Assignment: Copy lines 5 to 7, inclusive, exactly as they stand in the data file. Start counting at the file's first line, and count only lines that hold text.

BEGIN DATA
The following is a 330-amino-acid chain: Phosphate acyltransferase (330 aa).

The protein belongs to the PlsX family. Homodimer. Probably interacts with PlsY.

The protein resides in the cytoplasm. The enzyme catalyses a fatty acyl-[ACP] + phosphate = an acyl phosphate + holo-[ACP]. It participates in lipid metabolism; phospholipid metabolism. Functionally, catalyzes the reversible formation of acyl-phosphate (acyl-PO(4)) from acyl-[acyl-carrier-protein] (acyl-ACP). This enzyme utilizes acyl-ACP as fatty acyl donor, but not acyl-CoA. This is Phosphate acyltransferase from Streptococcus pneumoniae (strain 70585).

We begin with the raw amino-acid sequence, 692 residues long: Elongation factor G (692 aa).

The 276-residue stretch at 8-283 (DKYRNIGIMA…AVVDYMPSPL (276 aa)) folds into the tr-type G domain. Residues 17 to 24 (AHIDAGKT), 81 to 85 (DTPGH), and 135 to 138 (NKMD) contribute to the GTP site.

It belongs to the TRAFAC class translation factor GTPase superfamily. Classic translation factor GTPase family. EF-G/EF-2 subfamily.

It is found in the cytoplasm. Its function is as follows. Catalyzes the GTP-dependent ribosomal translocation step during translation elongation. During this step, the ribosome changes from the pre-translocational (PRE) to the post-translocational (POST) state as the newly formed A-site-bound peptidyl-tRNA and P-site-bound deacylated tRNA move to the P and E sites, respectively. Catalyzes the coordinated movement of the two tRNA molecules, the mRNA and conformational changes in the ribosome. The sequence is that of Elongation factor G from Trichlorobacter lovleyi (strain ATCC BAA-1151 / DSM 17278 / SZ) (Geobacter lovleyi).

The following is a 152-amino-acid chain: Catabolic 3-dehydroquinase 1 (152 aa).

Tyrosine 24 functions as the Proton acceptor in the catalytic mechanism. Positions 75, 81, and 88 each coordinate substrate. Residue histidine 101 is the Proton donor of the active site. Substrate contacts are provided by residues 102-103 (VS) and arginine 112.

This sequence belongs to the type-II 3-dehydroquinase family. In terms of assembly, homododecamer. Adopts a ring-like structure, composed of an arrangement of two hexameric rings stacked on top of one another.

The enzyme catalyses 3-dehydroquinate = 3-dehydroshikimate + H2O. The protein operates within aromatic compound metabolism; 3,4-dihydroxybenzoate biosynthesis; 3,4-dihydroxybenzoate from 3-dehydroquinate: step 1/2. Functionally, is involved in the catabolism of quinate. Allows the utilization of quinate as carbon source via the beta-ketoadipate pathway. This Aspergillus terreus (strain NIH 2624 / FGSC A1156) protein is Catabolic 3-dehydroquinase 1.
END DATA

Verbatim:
The 276-residue stretch at 8-283 (DKYRNIGIMA…AVVDYMPSPL (276 aa)) folds into the tr-type G domain. Residues 17 to 24 (AHIDAGKT), 81 to 85 (DTPGH), and 135 to 138 (NKMD) contribute to the GTP site.

It belongs to the TRAFAC class translation factor GTPase superfamily. Classic translation factor GTPase family. EF-G/EF-2 subfamily.

It is found in the cytoplasm. Its function is as follows. Catalyzes the GTP-dependent ribosomal translocation step during translation elongation. During this step, the ribosome changes from the pre-translocational (PRE) to the post-translocational (POST) state as the newly formed A-site-bound peptidyl-tRNA and P-site-bound deacylated tRNA move to the P and E sites, respectively. Catalyzes the coordinated movement of the two tRNA molecules, the mRNA and conformational changes in the ribosome. The sequence is that of Elongation factor G from Trichlorobacter lovleyi (strain ATCC BAA-1151 / DSM 17278 / SZ) (Geobacter lovleyi).